National Oceanic and
Atmospheric Administration
United States Department of Commerce


FY 2021

Exploring the Pacific Arctic Seasonal Ice Zone with Saildrone USVs

Chiodi, A.M., C. Zhang, E.D. Cokelet, Q. Yang, C.W. Mordy, C.L. Gentemann, J.N. Cross, N. Lawrence-Slavas, C. Meinig, M. Steele, D.E. Harrison, P.J. Stabeno, H.M. Tabisola, D. Zhang, E.F. Burger, K.M. O'Brien, and M. Wang

Front. Mar. Sci., 8, 640690, doi: 10.3389/fmars.2021.640697, View online (open access) (2021)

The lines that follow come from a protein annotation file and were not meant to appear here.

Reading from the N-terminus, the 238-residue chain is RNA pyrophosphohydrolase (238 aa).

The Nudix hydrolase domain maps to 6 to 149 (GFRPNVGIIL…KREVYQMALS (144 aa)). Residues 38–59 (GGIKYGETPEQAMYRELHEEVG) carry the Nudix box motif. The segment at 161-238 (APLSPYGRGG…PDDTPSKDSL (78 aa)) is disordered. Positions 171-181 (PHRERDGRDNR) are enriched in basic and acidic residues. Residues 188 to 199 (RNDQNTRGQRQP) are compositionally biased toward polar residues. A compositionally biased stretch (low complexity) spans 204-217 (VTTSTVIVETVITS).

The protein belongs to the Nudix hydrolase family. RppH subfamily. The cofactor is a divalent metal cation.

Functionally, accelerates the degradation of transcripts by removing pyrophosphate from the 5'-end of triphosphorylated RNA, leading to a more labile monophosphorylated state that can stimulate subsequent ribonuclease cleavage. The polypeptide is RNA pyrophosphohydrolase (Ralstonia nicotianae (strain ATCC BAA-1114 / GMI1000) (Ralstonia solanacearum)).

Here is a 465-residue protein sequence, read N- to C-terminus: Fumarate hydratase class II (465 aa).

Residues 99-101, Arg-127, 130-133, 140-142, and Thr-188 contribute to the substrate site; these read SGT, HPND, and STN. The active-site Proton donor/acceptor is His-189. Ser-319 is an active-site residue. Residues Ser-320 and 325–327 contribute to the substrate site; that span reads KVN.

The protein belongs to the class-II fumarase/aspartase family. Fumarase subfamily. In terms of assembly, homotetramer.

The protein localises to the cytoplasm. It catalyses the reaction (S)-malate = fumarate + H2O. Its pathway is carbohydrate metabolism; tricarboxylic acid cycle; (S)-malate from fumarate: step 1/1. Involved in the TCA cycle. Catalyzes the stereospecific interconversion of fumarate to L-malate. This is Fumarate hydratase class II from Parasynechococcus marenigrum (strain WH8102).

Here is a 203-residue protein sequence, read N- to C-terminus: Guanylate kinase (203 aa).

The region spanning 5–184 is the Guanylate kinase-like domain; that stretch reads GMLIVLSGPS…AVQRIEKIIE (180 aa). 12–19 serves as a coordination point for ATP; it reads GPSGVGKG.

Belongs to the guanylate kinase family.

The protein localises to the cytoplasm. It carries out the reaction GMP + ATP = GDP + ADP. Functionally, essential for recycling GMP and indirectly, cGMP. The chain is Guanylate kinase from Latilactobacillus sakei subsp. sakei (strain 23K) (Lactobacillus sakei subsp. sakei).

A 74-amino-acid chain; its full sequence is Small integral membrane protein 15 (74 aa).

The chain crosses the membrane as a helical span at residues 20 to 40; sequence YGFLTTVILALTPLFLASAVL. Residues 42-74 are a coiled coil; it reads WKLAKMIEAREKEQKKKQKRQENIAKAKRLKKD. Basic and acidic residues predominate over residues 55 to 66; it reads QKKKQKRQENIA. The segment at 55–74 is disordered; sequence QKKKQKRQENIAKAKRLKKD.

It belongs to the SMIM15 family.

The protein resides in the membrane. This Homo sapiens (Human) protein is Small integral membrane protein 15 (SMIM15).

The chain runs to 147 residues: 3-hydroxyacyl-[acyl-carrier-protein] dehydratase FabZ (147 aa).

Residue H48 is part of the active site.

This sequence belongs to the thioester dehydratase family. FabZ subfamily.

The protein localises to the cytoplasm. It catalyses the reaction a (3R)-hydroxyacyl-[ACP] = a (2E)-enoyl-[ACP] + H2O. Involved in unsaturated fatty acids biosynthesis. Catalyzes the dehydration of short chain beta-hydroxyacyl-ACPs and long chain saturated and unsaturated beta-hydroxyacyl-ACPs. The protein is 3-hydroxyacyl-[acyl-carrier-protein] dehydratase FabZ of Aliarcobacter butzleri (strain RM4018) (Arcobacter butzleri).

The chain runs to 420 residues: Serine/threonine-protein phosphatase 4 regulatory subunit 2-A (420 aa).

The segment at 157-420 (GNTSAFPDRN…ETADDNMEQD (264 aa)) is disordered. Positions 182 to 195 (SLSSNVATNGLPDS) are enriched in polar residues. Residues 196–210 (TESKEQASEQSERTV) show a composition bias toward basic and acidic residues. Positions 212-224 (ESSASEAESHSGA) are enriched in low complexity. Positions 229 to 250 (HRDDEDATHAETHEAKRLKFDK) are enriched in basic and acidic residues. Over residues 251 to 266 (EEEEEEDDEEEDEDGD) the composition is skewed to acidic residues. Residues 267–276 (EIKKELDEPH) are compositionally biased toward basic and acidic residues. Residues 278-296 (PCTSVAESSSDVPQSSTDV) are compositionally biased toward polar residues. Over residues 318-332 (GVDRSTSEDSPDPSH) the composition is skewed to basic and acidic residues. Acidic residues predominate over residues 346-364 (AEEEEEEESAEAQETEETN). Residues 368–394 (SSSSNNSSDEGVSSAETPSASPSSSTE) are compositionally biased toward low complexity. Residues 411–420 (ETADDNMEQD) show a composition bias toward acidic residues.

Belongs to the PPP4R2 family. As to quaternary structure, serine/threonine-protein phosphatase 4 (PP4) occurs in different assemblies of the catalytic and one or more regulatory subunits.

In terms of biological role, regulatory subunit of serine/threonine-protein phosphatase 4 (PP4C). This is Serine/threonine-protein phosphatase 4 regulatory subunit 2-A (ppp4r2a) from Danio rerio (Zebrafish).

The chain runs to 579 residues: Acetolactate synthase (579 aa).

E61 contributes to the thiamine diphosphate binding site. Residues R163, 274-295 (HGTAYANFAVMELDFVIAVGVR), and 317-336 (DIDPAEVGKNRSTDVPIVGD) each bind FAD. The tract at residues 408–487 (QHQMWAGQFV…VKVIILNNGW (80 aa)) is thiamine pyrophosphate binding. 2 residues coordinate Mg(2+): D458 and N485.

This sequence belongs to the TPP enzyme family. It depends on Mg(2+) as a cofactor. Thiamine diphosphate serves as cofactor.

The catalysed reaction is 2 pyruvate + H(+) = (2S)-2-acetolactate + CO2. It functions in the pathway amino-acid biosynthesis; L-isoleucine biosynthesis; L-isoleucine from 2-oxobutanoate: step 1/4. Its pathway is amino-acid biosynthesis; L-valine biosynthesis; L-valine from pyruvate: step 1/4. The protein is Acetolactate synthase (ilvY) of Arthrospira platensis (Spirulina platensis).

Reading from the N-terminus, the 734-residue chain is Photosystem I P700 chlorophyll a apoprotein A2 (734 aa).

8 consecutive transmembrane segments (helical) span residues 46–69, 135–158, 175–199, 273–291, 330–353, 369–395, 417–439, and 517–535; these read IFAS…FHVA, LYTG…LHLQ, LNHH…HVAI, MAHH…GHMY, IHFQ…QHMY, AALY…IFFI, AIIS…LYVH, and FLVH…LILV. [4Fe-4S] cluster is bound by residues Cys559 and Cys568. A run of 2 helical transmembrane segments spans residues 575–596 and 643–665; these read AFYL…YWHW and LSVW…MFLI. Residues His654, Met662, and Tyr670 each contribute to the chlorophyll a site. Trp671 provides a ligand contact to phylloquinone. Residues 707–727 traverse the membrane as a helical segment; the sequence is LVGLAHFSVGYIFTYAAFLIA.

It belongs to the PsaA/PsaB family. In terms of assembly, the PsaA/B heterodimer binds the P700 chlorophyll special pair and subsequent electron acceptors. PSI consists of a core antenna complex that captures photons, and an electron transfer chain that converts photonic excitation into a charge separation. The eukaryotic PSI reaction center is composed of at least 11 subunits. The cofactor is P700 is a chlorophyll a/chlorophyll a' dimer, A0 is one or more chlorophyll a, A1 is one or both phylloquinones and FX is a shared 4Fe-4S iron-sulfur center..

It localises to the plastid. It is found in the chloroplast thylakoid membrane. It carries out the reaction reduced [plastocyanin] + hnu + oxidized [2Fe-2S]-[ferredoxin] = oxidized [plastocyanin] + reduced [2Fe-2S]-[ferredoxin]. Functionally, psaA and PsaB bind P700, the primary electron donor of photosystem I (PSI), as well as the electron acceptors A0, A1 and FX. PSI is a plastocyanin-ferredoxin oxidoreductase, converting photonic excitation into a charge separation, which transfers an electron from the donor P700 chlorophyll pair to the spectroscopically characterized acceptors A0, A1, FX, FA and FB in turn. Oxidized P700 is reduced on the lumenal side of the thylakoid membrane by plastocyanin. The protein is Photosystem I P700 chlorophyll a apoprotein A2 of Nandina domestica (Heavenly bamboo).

More high-quality, in situ observations of essential marine variables are needed over the seasonal ice zone to better understand Arctic (or Antarctic) weather, climate, and ecosystems. To better assess the potential for arrays of uncrewed surface vehicles (USVs) to provide such observations, five wind-driven and solar-powered saildrones were sailed into the Chukchi and Beaufort Seas following the 2019 seasonal retreat of sea ice. They were equipped to observe the surface oceanic and atmospheric variables required to estimate air-sea fluxes of heat, momentum and carbon dioxide. Some of these variables were made available to weather forecast centers in real time. Our objective here is to analyze the effectiveness of existing remote ice navigation products and highlight the challenges and opportunities for improving remote ice navigation strategies with USVs. We examine the sources of navigational sea-ice distribution information based on post-mission tabulation of the sea-ice conditions encountered by the vehicles. The satellite-based ice-concentration analyses consulted during the mission exhibited large disagreements when the sea ice was retreating fastest (e.g., the 10% concentration contours differed between analyses by up to ∼175 km). Attempts to use saildrone observations to detect the ice edge revealed that in situ temperature and salinity measurements varied sufficiently in ice bands and open water that it is difficult to use these variables alone as a reliable ice-edge indicator. Devising robust strategies for remote ice zone navigation may depend on developing the capability to recognize sea ice and initiate navigational maneuvers with cameras and processing capability onboard the vehicles.

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